My personal feeling is that gold just isn't worth the risk, all the signs of a bubble market exist and it has the potential to blow up in an ugly way. Silver, on the other hand, greatly intrigues me given its wide range of industrial uses.

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  • FlagDUDE08
    replied
    Re: Cash's role in a retirement strategy

    Originally posted by Timothy A View Post
    Not to drag hockey into the discussion, but I could never own anything gold, or maroon for that fact. I'd hate to give anyone the slightest impression I may me a rodent fan.

    I'm not mega adverse to risk, but if there was a 1929 economic type meltdown, could the Roth be wiped out by that? That money ends up getting invested somewhere, correct?
    Depending on where you're invested, it's possible. Just make sure not to put all your eggs in one basket and diversify.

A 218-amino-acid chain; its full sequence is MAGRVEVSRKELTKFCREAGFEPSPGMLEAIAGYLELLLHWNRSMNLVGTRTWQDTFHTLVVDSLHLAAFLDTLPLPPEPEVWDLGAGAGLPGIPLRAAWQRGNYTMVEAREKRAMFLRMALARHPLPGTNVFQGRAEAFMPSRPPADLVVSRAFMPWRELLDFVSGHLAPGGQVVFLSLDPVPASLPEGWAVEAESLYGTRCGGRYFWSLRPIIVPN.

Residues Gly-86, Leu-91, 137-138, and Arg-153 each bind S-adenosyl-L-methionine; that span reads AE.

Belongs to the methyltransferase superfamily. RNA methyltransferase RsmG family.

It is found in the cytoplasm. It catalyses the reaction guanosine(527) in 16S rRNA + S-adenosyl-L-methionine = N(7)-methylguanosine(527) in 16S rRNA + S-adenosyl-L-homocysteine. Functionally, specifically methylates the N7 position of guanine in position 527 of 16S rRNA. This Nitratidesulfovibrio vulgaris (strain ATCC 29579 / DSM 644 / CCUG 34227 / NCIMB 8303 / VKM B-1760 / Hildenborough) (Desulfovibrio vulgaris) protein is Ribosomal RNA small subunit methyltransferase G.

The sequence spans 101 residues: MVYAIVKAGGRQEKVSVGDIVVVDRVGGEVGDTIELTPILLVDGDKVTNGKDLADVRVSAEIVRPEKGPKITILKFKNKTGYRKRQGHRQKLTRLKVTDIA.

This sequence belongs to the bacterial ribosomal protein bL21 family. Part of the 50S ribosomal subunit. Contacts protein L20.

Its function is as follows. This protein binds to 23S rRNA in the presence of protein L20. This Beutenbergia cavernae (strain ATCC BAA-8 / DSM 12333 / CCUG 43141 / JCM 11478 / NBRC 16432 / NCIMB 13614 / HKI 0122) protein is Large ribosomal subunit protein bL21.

The money is with the companies where you hold certificates. If they spend it and don't get a return, it's been lost. There is a multiplier involved, so people can get rich and retire, and once it gets pulled out, the multiplied portion of the money is gone.

    I'd say at this point, do research on stocks and funds to find the best one. You have a terrific case study in 4th quarter 2008 and 1st quarter 2009. However, we're definitely heading to 1937 at this point, so I'd try to see what happened there. Hopefully we don't need World War III to pull us out of this (although there's already been some fighting in the Bush era, which is where the prosperity came).

    Leave a comment:


  • Timothy A
    replied
    Re: Cash's role in a retirement strategy

    Originally posted by ScoobyDoo View Post
    Gold.
    Not to drag hockey into the discussion, but I could never own anything gold, or maroon for that fact. I'd hate to give anyone the slightest impression I may me a rodent fan.

    I'm not mega adverse to risk, but if there was a 1929 economic type meltdown, could the Roth be wiped out by that? That money ends up getting invested somewhere, correct?

    Leave a comment:


  • ScoobyDoo
    replied
    Re: Cash's role in a retirement strategy

    Gold.

    Leave a comment: